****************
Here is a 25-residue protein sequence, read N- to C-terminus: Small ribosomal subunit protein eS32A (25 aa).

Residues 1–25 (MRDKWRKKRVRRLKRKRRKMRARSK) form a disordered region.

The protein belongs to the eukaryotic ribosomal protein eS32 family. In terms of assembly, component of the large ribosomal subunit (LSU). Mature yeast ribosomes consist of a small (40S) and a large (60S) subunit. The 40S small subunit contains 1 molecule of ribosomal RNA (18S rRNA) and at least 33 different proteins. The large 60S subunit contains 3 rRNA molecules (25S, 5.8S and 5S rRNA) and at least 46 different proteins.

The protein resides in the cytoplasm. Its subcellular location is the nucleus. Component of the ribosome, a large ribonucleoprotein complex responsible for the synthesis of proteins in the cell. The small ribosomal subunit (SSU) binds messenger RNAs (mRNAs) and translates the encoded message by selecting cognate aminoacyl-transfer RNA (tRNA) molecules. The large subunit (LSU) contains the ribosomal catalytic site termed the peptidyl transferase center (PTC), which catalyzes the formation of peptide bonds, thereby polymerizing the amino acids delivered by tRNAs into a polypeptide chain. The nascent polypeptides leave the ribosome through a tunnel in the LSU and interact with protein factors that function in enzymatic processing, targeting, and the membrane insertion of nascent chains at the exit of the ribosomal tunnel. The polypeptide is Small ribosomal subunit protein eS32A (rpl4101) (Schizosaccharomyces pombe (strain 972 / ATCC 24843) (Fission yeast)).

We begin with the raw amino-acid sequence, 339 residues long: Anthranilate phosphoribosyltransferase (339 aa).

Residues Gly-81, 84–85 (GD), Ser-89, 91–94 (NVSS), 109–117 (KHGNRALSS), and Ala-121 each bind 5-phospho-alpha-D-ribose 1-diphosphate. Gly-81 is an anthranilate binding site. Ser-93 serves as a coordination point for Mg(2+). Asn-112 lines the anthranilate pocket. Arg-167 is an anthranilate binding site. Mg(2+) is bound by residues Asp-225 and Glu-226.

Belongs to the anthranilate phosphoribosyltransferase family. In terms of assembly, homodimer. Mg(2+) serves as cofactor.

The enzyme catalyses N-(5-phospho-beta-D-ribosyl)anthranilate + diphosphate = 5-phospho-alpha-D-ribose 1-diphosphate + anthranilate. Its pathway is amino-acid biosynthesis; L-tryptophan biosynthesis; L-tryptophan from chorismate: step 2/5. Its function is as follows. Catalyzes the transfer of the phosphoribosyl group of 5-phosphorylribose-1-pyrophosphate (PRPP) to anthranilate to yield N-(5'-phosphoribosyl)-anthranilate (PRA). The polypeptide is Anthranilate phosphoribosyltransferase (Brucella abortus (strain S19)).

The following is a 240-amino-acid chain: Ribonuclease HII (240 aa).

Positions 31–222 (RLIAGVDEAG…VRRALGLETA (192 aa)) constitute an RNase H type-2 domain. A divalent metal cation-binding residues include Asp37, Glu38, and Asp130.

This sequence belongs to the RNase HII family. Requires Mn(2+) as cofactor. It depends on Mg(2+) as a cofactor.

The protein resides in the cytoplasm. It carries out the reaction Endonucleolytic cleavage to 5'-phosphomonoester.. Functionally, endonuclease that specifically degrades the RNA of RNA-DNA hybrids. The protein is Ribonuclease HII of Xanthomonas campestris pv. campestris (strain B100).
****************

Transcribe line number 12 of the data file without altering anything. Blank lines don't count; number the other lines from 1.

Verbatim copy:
The protein resides in the cytoplasm. It carries out the reaction Endonucleolytic cleavage to 5'-phosphomonoester.. Functionally, endonuclease that specifically degrades the RNA of RNA-DNA hybrids. The protein is Ribonuclease HII of Xanthomonas campestris pv. campestris (strain B100).